Many women feel that having the chance to learn sailing fundamentals on their own, away from the shadow of their usually stronger, often more experienced partners makes a huge difference.  Husbands just can’t stop being protective and chivalrous and wives tend to defer in areas they aren’t knowledgeable about.

Take a course together later, maybe even someday on your own boat!  Having an instructor oversee the working systems the two of you will need to work out would have to make that whole process go more efficiently,  I had Kiwi friends who did just that on their boat before leaving New Zealand northward on their first cruise.

Do we sell our home and all of our belongings and just jump right in?

Finally, re destinations and jumping right in…go cautiously to start; hedge your bets to whatever extent your finances will allow.  Don’t sell out your house, if you live in an area it will be hard to come back to if you feel strongly about coming back there.  But your kids will be grown and may not settle where you were anyway, so often selling leaves you more flexible for future choices.  I’ve written about this process a couple of times in my Admiral’s Angle columns.

But regardless, take at least one year in a cruising ground from which you can realistically return, both to shake yourselves down and your boat.  For the East Coast that is usually the Bahamas or the Caribbean, and for the West Coast that is usually Mexico or Central America.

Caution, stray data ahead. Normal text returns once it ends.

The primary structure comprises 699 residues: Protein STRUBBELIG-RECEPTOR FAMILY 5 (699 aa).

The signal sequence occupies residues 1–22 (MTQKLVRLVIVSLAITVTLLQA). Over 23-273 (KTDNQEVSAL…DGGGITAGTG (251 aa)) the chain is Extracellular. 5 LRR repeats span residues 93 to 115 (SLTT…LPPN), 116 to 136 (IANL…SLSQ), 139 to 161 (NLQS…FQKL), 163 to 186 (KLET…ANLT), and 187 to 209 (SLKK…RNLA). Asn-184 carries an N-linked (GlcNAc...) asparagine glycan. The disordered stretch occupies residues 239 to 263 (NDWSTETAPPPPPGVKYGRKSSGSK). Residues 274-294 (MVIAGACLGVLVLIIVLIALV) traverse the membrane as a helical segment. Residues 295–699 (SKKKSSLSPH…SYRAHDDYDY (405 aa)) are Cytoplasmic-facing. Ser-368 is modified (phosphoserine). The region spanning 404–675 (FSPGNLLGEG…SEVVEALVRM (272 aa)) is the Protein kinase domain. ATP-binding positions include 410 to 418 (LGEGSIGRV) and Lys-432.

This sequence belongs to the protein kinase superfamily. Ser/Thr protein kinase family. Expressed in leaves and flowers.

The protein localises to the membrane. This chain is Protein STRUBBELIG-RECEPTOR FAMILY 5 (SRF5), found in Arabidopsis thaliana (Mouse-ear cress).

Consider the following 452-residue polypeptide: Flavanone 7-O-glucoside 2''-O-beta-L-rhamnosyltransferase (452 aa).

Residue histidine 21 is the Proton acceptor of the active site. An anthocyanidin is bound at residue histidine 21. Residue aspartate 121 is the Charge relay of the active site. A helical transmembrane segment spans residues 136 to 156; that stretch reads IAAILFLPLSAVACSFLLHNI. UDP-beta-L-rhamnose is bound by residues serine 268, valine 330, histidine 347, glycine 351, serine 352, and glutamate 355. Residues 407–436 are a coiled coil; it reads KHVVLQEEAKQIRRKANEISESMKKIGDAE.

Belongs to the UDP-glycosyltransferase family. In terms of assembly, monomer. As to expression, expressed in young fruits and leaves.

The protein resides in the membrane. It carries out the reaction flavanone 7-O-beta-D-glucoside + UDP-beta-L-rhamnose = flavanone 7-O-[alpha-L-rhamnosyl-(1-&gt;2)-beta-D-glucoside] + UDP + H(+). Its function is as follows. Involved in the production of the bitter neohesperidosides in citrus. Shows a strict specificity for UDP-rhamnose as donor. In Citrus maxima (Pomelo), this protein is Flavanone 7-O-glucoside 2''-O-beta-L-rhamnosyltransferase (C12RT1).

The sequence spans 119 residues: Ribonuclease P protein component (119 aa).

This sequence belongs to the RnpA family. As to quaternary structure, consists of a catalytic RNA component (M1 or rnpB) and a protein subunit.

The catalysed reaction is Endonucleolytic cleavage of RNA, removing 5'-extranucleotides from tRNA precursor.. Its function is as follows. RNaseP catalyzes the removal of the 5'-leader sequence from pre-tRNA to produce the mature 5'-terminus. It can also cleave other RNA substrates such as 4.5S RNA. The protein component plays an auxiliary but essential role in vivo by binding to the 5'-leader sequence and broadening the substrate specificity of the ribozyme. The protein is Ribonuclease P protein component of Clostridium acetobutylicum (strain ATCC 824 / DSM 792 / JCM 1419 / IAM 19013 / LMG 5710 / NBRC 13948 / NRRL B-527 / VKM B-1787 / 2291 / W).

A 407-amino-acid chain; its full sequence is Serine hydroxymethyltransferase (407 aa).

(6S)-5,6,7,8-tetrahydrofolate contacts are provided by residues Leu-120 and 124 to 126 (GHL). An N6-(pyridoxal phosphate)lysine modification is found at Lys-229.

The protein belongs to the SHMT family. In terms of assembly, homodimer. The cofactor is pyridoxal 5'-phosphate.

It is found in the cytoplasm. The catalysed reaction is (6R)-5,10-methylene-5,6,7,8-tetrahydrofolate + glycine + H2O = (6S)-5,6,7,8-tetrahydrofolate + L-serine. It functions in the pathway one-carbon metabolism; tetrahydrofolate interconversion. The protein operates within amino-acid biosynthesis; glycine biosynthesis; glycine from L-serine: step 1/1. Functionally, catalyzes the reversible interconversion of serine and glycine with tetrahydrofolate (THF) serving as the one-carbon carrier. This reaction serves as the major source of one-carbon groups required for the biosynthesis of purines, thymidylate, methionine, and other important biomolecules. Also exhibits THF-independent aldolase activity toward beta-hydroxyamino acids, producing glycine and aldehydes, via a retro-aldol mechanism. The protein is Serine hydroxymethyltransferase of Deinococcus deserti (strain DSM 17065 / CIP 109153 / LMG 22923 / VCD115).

You know, cruising is a wonderful lifestyle, but it doesn’t turn out to be for everybody.  I’ve just been talking with a late 50s couple who’ve just returned from 18 months up the East Coast.  Perhaps it was just bad luck, but the weather seemed to be against them continuously.  Stopovers were more expensive than they anticipated, and it turned out the two of them expected different things from their destinations.  Plus they stayed in the US, which to me is a different kind of cruising than I experienced.

We have many other stories to read on, particularly on the “12 questions to 12 sailing Families” page.  In fact Family #12 is a family that left with two teenagers!  Perhaps you will find inspiration to go NOW!

Where do you feel the best places in the world are to sail? How do we know what is required for different countries?

World_Cruising_DestinationsFor cruising info, most of us get basic info from reference books and/or (these days) websites.  Tons of that info is available on on the page called Resources.  On that page, under Reference Books, are some links to recommended reading.  Anything by Jimmy Cornell will give you info about places, particularly his new book World Cruising Destinations.

Also, one of the first things you should do is join the The Seven Seas Cruising Association (SSCA) as an Associate Member.  This gets you their monthly Bulletin which will immerse you in the real world of cruising.  SSCA has conventions (called Gams) around the country several times a year where you will meet real cruisers and partake of good seminars.  SSCA has taken that a step further with their Seven Seas U (SSU), an online cruising university.  Excellent webinars (including ours) are available right in the comfort of your own home.